February 28, 2006
We’ve had quite a bit of writing about literary work using digital computation since the 1990s (e.g., Landow’s Hypertext; Ryan’s Possible Worlds, Artificial Intelligence, and Narrative Theory; Murray’s Hamlet on the Holodeck; Aarseth’s Cybertext). But there’s been surprisingly little written about two story generation systems that got their start in the mid-1980s: Minstrel and Universe. They’ve caught my attention recently, so I’m planning to write two or three posts (after this introductory post) about them. I’ll be contrasting them with the best-known story generator, Tale-Spin — which, if memory serves, is written about in all but one of the books mentioned above.
To us — 30 years after Tale-Spin‘s completion, and outside that context of AI research — Tale-Spin seems strange in its blindness to all but planning. But for understandable reasons the artificial intelligence community did not respond this way to Tale-Spin‘s limitations. After all (as outlined by people like Lucy Suchman and Phil Agre) planning was essentially the only account of intelligent action at that point in AI’s history. Rather, the common diagnosis was that Tale-Spin didn’t make enough plans. Specifically, Tale-Spin was critiqued for only accounting for the plans of characters, and not the plans of authors. The Minstrel and Universe systems sought to address this perceived lack in different ways.
Early publications about the Minstrel and Universe systems appeared in the mid-1980s, and bore a number of similarities. Not only did both emphasize the importance of authorial plans and goals (and cite Natalie Dehn’s 1981 publications about the importance of such goals), they also focused on the importance of then-recent models of how people understand stories. In particular, they focused on Roger Schank’s “Memory Organization Packages” (also called “Memory Organization Points”) and Michael Dyer’s “Thematic Abstraction Units” (also called “Thematic Affect Units”). No doubt this was in part due to the histories of the two systems’ architects. The primary designer of Minstrel, Scott Turner, was at that time a student of Dyer’s at UCLA, and Dyer had recently completed a dissertation at Yale influenced by Schank and Abelson’s ideas. (Dyer’s dissertation became the book In-Depth Understanding: A Computer Model of Integrated Processing for Narrative Comprehension, published by MIT Press in 1983.) The primary designer of Universe, Michael Lebowitz, had also recently written his dissertation at Yale under Schank’s supervision — contributing to Schank’s model of dynamic memory, especially in relation to story understanding. (Lebowitz’s dissertation was “Generalization and Memory in an Integrated Understanding System,” filed December 1980.)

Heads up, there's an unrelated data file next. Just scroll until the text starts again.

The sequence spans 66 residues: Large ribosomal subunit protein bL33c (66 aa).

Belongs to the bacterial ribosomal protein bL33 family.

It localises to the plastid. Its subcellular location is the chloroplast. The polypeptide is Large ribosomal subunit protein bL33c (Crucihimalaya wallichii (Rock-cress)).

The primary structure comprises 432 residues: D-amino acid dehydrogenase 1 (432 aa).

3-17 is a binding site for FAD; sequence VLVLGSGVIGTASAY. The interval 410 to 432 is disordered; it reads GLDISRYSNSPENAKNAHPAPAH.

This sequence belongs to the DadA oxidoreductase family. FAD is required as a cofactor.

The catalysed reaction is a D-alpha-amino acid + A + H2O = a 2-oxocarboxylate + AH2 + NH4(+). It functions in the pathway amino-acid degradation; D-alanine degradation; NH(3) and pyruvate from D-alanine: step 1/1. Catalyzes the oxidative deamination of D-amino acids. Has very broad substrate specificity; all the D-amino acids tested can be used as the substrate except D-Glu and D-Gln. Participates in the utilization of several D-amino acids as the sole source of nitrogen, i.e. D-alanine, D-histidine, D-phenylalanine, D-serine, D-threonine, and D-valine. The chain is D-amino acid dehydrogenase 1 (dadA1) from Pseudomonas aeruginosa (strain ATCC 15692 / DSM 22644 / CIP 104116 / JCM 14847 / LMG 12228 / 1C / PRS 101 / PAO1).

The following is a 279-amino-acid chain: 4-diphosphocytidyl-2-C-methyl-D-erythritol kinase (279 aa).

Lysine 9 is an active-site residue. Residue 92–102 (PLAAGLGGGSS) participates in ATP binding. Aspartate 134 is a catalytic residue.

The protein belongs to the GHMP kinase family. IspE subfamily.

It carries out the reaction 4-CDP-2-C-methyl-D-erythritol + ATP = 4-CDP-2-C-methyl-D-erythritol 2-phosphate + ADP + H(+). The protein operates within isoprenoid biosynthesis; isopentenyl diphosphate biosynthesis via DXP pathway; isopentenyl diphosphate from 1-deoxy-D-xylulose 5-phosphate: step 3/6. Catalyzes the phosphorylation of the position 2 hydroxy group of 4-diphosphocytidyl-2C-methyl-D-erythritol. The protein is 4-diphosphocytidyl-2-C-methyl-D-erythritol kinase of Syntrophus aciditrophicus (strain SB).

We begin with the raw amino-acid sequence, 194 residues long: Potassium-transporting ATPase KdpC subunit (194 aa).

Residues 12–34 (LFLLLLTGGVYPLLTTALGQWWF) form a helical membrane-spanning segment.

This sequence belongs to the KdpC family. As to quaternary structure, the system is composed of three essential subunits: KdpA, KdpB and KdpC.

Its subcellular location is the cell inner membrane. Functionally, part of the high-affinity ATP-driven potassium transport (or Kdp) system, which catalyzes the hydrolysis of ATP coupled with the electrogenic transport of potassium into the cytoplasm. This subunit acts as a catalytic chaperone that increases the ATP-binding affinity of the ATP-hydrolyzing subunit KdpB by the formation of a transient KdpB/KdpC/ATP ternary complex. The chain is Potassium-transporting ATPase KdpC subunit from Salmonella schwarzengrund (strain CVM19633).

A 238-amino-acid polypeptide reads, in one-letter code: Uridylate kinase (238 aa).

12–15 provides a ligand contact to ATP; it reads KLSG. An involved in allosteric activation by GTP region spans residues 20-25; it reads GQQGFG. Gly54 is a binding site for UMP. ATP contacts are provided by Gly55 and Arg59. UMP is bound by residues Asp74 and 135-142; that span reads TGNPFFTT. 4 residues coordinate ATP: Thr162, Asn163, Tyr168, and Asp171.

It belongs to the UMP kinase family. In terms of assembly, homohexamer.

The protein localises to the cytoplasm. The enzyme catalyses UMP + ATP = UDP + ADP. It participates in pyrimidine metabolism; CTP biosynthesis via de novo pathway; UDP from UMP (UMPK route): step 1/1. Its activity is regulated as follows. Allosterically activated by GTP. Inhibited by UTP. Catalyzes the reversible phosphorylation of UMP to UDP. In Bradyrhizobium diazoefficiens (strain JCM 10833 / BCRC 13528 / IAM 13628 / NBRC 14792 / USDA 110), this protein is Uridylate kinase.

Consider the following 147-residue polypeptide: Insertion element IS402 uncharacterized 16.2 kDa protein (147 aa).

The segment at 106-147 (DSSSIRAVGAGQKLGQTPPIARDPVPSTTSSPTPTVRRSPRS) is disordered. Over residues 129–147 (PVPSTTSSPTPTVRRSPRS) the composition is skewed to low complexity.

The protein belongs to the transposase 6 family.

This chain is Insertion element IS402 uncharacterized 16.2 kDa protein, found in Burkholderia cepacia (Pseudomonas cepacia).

Working with this shared background, it is not surprising that, on one level, the Minstrel and Universe models of authorial activity are quite similar. Both see the system as seeking to provide for the audience those elements identified as necessary for story understanding. Of especial importance, for both Minstrel and Universe, is the idea of the “point” or “theme” that the system is attempting to put forth — something notably absent in most of Tale-Spin‘s stories about characters trying to satisfy simple needs.
At the same time, the Minstrel and Universe systems are underpinned by rather different beliefs about how their processes relate to the behaviors of human authors. An examination of these differing beliefs is helpful in explaining the differing results achieved by the two efforts. And toward that is where my forthcoming posts will turn.